Brother Roland Walls RIP

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Brother Roland Walls RIP

Andy rang last Thursday (April 7th 2011) to let me know Br. Roland Walls had gone to be with the Lord. In these days that have followed I have been recalling memories of this dear man, my mentor and close friend.

 

I met Roland atLincolnTheologicalCollege( 1979) when he came to deliver a lecture on Contemplative Prayer. My first glimpse of him was when he arrived at the College in the Bishop’s chauffer driven limousine. When the driver opened the rear door, out popped this small and nimble man, in his sixties, who looked and dressed like a wayfarer (a man of the road) rather than what would be the common expectation of a Monk and former Cambridge Don. I had planned to miss the talk, expecting it to be a boring exploration of the technicalities of prayer. Seeing Roland had changed my mind, I was going to his lecture no matter what.

 

That evening Roland stood at the lecture podium, gave a broad and mischievous smile that narrowed his eyes and wrinkled his whole face and began; ‘Contemplative Prayer is being at home with Jesus Christ’

He then went on to tell a story of a holiday he made over twenty years ago.

At that time his friends and parishioners offered to send him on holiday, all expenses paid because they thought he needed a rest. His first choice wasSpain, where he thought he could rest, relax and have some fun. He ended up on the Isle of Patmos, a smallGreekIslandmade famous because it was the place of Exile of St. John the Apostle, and it was hereSt. Johnwrote the Book of Revelation. While in Patmos Roland heard about a solitary monk who lived in a cave by the sea, he decided to visit him. Walking along the seaside he met a middle aged, well dressed lady who looked angry and agitated:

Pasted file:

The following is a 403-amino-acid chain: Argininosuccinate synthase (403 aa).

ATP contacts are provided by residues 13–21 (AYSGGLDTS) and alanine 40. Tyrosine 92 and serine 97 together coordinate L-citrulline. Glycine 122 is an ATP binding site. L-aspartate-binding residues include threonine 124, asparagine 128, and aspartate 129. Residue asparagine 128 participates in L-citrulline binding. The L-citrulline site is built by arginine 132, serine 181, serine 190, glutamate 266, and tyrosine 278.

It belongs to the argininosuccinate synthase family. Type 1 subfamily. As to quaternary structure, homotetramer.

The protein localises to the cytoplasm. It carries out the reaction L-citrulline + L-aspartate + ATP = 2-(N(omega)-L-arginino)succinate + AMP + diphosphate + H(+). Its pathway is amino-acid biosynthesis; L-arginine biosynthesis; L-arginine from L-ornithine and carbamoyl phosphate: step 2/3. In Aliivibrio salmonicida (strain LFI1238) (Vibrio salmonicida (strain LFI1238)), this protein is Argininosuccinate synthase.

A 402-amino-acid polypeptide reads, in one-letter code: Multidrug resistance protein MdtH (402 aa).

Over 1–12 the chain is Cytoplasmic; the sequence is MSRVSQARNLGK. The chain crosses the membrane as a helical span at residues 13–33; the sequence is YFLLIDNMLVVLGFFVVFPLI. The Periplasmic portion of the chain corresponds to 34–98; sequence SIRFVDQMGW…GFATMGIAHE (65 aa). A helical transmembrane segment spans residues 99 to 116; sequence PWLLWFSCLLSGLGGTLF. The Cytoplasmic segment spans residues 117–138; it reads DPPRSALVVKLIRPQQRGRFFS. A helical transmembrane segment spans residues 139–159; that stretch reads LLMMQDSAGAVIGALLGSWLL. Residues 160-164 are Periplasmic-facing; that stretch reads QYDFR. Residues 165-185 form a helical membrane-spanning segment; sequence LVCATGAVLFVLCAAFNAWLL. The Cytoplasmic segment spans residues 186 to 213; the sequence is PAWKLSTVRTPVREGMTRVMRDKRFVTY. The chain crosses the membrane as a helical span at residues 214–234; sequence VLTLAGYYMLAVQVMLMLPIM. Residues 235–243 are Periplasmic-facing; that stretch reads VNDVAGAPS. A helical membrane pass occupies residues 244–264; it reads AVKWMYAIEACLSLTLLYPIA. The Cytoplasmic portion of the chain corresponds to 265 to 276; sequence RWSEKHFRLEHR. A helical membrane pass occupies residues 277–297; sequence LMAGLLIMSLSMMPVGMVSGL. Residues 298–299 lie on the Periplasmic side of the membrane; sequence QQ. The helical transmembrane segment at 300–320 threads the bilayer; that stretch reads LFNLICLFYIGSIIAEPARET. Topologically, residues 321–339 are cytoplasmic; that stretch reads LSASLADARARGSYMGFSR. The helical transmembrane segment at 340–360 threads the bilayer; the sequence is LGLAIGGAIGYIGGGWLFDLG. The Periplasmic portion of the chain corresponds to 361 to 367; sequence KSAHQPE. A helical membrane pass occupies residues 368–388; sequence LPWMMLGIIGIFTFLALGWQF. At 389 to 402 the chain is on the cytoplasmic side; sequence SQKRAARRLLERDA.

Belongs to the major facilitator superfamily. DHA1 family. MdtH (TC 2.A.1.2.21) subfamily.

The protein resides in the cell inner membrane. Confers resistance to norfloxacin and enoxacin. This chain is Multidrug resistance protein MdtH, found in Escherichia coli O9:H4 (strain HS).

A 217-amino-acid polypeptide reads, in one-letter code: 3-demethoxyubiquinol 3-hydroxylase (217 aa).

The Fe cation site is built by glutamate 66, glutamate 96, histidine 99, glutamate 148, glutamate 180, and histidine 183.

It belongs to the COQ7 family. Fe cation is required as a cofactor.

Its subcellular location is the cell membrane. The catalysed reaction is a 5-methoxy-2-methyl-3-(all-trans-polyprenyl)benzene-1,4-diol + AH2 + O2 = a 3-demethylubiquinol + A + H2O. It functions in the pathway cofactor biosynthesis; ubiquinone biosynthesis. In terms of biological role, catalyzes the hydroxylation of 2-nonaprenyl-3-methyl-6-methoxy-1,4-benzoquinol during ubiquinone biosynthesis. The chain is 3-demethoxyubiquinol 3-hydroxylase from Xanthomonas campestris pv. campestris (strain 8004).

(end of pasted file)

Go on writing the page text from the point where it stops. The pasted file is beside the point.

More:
‘Are you going to see that Monk?’

she barked at Roland

‘Then save your time.’

‘I came all this way to see him

to receive spiritual nourishment

and he waffled on for half an hour

about the beauty of creation

and told me the names of all the plants

and fauna around him: Waste of my time!’

She took off down the beach. Roland arrived at the cave, and the rather dishevelled looking man, pointed to a rock, which Roland presumed he should sit on. The monk never said one word for over 30 minutes, he just sat quietly, looking directly at Roland, who said he fidgeted the whole time. Roland was convinced the Monk had looked into his very soul, not found anything a great substance and so decided to say nothing. The Monk stood up and gestured to Roland to do the same, he then embraced Roland and spoke quietly to him;

‘Those who lean on Jesus breast

hear God’s heart beat’

It was a life changing moment for Roland. He recognised this to be what the Desert Tradition describes as a ‘Word for your life’ and he must now embrace that word and have the courage to follow to wherever it would lead him.

 

Roland’s lecture had a profound effect upon me. I too felt that call, but how would it be possible for me to respond. I had committed myself to the sacrament of marriage to my wife Linda, and our then two kids, Jayne and Sara. I was soon to be ordained as a Priest, a vocation I embraced and celebrated. Roland had stirred something in me that I needed to face. A few weeks later I read Bonhoeffers call to ‘a new type of monasticism’ perhaps this was the way forward.

 

In 1985 I found myself in the ‘desert’ having left Parish Life to pursue what it meant to follow the monastic way; I decided to seek out Roland.

 

I discovered he lived a three hour drive away, and one day my friend Alan Andrews and I set off to see him. We arrived early evening, it was just getting dark, and was the weather was cold and damp. Roland’s community house was located on a very nice street of 2 and 3 story detached Victorian and Georgian houses. In the middle of this street was a miner’s clubhouse. It was made of wood and corrugated iron and it blended anonymously it to the background of its more elegant neighbours, it had a small sign that said: The Community of the Transfiguration.